We need to educate that apart from LM rewards, BAL has 3 levers such as market dynamic fees, multi asset and adjustable asset weights which is uncommon in DEXs. All these levers can be “used” to configured pools to alleviate impermanent losses and provide good gains. While education takes time, we need users to familiarise themselves with BAL and thats where the LM rewards come in.

Lastly, we need to accept that some liquidity providers prefer 2 assets portfolios and cater to them. On this, I feel that we need to have the flexibility to support more 2 asset pools. I am all for incentivizing different asset configs but find it limiting if we exclusively incentivize multiasset pools. ( such as our Matic LM program)

To achieve all this, we need to be more flexible with our LM programs and have the ability to attract more liquidity, projects and community into Balancer - which in turn integrate Balancer deeper into the wider DeFi community.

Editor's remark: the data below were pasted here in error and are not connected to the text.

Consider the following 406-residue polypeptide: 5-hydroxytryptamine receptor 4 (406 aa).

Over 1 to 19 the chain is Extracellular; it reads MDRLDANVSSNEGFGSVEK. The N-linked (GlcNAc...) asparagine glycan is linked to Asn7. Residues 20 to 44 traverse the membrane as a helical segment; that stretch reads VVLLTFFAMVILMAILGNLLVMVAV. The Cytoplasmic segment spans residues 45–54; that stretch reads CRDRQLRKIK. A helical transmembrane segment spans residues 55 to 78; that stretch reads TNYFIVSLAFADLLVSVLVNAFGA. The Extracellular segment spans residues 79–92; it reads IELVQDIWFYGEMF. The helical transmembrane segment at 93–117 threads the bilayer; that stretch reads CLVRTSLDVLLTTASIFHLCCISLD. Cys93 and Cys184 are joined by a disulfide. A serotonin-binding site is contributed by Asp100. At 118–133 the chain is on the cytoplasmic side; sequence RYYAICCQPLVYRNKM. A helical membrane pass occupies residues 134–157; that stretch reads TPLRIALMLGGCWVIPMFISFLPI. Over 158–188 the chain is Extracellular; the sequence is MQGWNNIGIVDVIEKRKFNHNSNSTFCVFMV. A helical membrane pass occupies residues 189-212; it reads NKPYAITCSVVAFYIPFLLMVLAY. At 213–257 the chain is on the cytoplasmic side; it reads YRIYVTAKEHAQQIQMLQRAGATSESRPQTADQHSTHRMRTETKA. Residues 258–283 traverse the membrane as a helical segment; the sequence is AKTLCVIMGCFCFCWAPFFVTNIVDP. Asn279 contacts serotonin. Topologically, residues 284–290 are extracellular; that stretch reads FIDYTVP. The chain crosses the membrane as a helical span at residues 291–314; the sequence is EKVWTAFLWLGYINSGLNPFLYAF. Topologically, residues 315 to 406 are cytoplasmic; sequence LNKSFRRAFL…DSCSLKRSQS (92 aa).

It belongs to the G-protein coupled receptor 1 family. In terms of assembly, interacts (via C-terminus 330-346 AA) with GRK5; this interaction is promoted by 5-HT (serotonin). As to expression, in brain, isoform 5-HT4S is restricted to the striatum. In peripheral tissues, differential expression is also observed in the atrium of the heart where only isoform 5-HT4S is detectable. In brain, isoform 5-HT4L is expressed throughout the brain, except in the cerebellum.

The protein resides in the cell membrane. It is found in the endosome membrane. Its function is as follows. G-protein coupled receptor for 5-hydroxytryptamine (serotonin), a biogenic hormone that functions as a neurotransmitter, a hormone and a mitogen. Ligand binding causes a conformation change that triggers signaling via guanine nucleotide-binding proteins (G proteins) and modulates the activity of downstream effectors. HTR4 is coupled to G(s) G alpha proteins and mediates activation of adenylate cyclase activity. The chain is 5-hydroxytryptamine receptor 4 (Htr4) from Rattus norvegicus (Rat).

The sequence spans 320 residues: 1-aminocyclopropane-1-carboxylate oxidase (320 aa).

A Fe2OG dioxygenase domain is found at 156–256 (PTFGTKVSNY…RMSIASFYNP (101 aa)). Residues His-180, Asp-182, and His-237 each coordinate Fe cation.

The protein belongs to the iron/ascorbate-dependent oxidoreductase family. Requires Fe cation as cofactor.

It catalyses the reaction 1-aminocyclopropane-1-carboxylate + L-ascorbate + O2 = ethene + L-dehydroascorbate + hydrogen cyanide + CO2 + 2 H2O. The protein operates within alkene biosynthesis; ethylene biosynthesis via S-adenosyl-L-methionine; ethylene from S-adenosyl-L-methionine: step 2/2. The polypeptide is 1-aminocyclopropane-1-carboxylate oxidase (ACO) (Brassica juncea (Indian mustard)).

Additionaly to the 3 sources you mentioned, volume can also come from other projects building on top of Balancer (and possibly providing their own UI).


Hi Guys .very like what you’re doing and thank you!
I totally agree with You about pools with 3 tokens instead of 2, they’re more competitive than pool’s with 2 token. (But also I have bal/eth pool and will not go from it ) also agree with Davis to cut gtc/eth pool rewards.

I ve been with balancer since june 2020 and strong Bal holder. I see a lot of discussion on forum and discord about Apy /Apr and lividity miming and how to attract traders.
I believe and see that firstly we need educate people how to become an Asset Managers !